Some food, some drink.
How to healthy-up a condiment and avoid suckage: Spicy Southwest Ranch Dip and Salad Dressing.
I am a huge advocate of using yogurt in toppings, dips and dressings when it makes sense to do so, and my take on Southwest-style ranch is a perfect candidate. Never mind that this recipe uses low-fat cultured dairy in lieu of all that lipid; full fat or not, this is the dip you want when your crudites are in need of that tangy, spicy kick!
Y'know sometimes you don't feel like reading; and for those times, you can watch the video companion episode to this recipe. Oh, and if you dig the video, likes are always appreciated!
So, I got a question - How many times have you gone out for casual dining and ordered something that came with [Spicy] Southwest Ranch? It always sounds great in theory, but but aways seems to exceed at mediocrity. That stuff from the restaurant never seems to be anything more than some sort of salad dressing that's been tinted pink; and I bet if you asked wait staff, they really couldn't even begin to tell you what's in it. I was tinkering with the base recipe that I use for vegetable dip the other day, and came across a seasoning combination that just happen to fit the profile for what I think a Southwest Ranch should taste like. Truth be told, the real revelation came after I bought a couple of boxes of "True Lemon" and "True Lime". Some of you might remember a discussion as to whether or not this stuff would be good for flavoring the white chocolate bits I put into my lemon cooler cookies (also seen at Tasty Kitchen); and since then, I've been looking for an excuse to look past the price tag and pick up a box or two to tinker with.
So I broke down the other day and picked up a box each of lemon and lime, and I've been trying them is just about everything. I've made spicy/Southwest-style dressings and dips before, but I gotta say that the addition of a little packet of powdered lime concentrate totally made the difference.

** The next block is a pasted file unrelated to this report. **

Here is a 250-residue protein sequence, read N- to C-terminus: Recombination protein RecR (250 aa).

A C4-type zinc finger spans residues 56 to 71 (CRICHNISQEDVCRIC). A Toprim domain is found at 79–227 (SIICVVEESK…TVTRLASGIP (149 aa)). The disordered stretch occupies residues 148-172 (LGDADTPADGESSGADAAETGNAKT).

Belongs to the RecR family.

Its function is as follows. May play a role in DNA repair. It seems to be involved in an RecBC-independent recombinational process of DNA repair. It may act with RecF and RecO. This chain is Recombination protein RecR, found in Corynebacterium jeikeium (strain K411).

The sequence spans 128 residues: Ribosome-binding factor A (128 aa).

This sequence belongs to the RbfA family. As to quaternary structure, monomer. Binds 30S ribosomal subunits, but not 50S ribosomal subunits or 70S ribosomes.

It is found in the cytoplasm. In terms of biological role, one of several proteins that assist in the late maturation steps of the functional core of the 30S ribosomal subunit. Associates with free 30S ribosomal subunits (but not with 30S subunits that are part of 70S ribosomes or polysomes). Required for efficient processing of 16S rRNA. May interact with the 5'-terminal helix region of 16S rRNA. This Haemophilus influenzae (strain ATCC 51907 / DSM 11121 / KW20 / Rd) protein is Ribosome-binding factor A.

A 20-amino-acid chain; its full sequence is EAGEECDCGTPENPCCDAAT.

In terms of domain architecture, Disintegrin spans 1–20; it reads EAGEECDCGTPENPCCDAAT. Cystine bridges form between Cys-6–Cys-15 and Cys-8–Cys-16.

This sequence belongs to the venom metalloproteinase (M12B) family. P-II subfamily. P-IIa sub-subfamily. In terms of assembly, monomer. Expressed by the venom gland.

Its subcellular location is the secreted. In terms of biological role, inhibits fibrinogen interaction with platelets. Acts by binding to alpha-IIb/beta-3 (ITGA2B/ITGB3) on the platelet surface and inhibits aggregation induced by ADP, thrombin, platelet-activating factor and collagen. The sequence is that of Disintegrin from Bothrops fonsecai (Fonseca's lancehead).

Recipe: Jump to the detailed recipe. (or, keep reading for the gist of it) -
Whisk the spices,seasonings and cilantro into the cider vinegar and honey. Let rest for 15 minutes to allow it all to hydrate. Whisk in mayo and yogurt. Chill until ready to serve.
- Who the hell really likes to take the time to strain yogurt? If you make your own (like me), it just can't be helped; but if you're in need of a dip for that impromptu weekend cocktail party, you could pick up a tub of Greek yogurt and pretty much get the same results.
- In the same vein, if you chose not to strain, then you're gonna get more of a dressing than a dip, which depending on your intended application (salad vs. taco topper) might be exactly what you're looking for.
- Assuming that strained yogurt was at the ready, the difference between this dip coming together in 15 minutes and not 5 is the wait needed to hydrate the seasonings. Don't skip this step! Y'know how sometimes you make a dip and it tastes better the day after you make it? Well, hydrating the seasonings without the yogurt and mayo getting in the way accelerates that process; as it's all about surface area time with the liquids in the flavor base.
- I waffled back and forth as to whether I was gonna actually label this stuff as "spicy", as it's such a subjective thing outside of the taste-bud throttling insanity of fresh serranos, habaneros et al. If you need to mess with the heat, just adjust the cayenne, and/or add a squirt or two of Sriracha for good measure.
Y'know, I don't even think much about yogurt being a healthy replacement for sour cream, or even using it as a means to cut the fat of in mayonnaise. I use the yogurt because it affords me the flexibility to put the seasoning back where it belongs and to not rely on the fat as a crutch to build up something that otherwise skimps on bona fide flavor. A Southwest-style ranch should be creamy; and strained yogurt does that as well as sour cream. A good dip or dressing should also be tangy, and meager measures of sugar and acid in a flavor base accomplishes that much better than a mess of mayo.
This stuff takes a chicken wrap or a quesadilla to a whole new level; it almost always provides that bit of what's missing. Add a little grated Parm or Romano cheese, and you've got an impromptu dressing for grilled corn in the vein of elotes. My favorite application for this dip is to dress a chicken taco salad; but if you like to keep it simple, you couldn't find a better kicked-up counterpoint to raw carrots and cucumbers.